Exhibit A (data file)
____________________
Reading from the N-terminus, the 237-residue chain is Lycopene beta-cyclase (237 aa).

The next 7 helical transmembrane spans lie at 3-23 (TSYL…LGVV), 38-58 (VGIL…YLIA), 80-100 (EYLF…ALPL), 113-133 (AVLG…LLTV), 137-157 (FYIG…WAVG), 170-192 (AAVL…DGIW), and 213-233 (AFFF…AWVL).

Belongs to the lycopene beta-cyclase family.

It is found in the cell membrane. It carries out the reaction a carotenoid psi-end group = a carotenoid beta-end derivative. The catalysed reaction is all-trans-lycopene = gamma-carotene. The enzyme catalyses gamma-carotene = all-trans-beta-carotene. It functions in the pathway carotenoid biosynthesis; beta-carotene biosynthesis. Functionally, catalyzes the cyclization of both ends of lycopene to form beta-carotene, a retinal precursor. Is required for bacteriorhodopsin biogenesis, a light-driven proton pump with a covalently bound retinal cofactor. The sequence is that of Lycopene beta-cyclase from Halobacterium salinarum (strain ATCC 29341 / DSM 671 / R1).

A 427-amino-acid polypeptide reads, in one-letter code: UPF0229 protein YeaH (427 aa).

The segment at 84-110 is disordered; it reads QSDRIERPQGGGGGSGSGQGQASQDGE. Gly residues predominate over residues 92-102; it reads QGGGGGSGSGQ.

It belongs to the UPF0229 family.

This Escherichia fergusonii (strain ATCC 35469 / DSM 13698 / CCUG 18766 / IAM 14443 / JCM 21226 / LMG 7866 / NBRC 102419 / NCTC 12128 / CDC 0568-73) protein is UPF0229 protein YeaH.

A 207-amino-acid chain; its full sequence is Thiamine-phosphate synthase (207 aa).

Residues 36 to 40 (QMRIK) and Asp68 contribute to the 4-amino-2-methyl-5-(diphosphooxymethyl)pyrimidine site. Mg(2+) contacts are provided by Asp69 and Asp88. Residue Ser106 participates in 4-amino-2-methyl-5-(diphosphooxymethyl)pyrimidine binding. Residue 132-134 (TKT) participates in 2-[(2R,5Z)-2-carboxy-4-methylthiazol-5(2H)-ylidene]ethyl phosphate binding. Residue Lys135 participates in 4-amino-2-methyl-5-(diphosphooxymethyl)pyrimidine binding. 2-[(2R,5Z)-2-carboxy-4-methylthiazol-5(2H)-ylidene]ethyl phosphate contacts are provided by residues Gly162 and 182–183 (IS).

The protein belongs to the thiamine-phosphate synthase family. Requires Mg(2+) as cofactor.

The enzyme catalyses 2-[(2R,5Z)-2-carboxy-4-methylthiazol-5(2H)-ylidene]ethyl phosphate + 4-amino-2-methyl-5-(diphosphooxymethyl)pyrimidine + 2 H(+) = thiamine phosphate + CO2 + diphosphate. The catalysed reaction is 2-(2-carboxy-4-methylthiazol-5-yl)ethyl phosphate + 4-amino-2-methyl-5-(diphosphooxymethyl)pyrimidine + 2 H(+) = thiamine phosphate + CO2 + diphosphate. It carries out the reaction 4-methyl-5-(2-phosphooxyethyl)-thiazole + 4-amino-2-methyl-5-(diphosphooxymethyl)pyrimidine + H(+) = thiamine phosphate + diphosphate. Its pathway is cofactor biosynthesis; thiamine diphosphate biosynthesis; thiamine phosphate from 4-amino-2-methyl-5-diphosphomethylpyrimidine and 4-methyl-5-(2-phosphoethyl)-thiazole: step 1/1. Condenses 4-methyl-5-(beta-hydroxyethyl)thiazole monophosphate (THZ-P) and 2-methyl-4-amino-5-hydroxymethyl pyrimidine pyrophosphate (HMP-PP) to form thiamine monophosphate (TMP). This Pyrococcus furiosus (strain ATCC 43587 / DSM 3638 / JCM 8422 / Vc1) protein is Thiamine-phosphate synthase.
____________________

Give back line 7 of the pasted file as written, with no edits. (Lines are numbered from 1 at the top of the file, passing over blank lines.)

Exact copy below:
It belongs to the UPF0229 family.